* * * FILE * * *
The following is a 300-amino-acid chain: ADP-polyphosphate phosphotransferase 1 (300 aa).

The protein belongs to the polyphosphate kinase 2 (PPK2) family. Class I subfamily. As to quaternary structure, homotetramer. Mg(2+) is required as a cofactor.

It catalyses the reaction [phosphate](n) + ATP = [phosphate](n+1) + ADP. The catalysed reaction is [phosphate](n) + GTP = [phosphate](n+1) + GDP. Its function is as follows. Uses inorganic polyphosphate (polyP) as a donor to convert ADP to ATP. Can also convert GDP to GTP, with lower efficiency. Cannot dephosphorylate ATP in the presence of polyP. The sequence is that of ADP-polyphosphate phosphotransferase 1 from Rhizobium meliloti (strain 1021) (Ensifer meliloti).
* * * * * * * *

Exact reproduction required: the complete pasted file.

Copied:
The following is a 300-amino-acid chain: ADP-polyphosphate phosphotransferase 1 (300 aa).

The protein belongs to the polyphosphate kinase 2 (PPK2) family. Class I subfamily. As to quaternary structure, homotetramer. Mg(2+) is required as a cofactor.

It catalyses the reaction [phosphate](n) + ATP = [phosphate](n+1) + ADP. The catalysed reaction is [phosphate](n) + GTP = [phosphate](n+1) + GDP. Its function is as follows. Uses inorganic polyphosphate (polyP) as a donor to convert ADP to ATP. Can also convert GDP to GTP, with lower efficiency. Cannot dephosphorylate ATP in the presence of polyP. The sequence is that of ADP-polyphosphate phosphotransferase 1 from Rhizobium meliloti (strain 1021) (Ensifer meliloti).